As the holidays come to an end, I have completed (well not finished, but been working on while I had free time) Advent of Code. I’ve talked about this in years past, but the short of it is 25 days of coding problems. Day 7 has to do with playing a game of Camel Cards.
So since we’ve had a little bit of free time lately, I’ve been doing some python scripting. The other day I decided to go back to Advent of Code and work on it a little bit more.
Day 3 (only 62 days late) of Advent of Code was a huge pain in the ass but a lot of fun.
Day 2 (only 13 days late) of Advent of Code was a throw-back to the Apollo moon landing…..Spoiler Inside.
Well I’m only 13 days late, but better late than never. I had some time to kill tonight and decided to finally jump on this year’s advent of code. Each day consists of 2 problems that you solve. So here goes Day 1…..Spoilers Inside
If you are looking for a fun way to work on your coding skills over the next 25 days or so I would encourage you to check out advent of code. This is a project run by Eric Wastle.
Last week was the 6th annual Army Cyber Skills Challenge (ACSC) hosted by my home unit, 780th MI Brigade. If you don’t recall, I first wrote about ACSC about this time last year. This was the 2nd year in a row that I served as the OIC for the event, and it was truly bigger »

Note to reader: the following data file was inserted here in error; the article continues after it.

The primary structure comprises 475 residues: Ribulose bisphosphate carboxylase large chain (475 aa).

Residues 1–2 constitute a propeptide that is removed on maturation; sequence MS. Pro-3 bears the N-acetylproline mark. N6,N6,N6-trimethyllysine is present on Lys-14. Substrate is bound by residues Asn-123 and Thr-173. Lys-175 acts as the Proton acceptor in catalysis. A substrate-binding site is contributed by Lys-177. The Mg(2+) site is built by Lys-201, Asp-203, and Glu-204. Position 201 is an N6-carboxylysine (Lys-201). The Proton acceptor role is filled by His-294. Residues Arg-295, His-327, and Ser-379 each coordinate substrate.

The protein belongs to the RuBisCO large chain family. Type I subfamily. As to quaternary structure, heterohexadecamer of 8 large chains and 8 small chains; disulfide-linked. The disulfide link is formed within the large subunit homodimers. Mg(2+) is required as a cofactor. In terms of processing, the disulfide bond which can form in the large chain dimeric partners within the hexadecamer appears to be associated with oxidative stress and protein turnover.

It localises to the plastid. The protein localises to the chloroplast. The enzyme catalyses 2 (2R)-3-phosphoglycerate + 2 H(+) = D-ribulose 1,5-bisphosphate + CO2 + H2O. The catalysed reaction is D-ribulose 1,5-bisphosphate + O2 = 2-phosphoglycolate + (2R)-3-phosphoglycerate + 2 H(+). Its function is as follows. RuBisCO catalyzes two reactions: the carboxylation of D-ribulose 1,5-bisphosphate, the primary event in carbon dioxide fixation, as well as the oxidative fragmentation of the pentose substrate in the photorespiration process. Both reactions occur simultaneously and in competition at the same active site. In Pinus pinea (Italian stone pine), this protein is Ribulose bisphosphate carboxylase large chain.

Back in November I had the chance to attend the Splunk .conf conference here in DC. One of the big after hours events of the conference is the Boss of the SOC (BOTS) competition that puts teams against each other to try and analyze a set of data to identify a variety of indicators of compromise from an incident. After a little bit of talking, Splunk decided to release the BOTS app as an open-source project.
Here is another CTF problem from last years Army Cyber Stakes Challenge. You are provided a solid line of characters (see below) and have to turn it into the flag. The trick is that because there aren’t any line breaks, you have to figure it out.
Another problem from ACSC5. You’ve been able to get on a router and capture some traffic in an effort to map out the the corporate network. Your intelligence team has told you that your target device has an IP address of 172.16.58.47 but no one knows that actual location of it. Examine the network traffic and see if you can figure out the location of that device.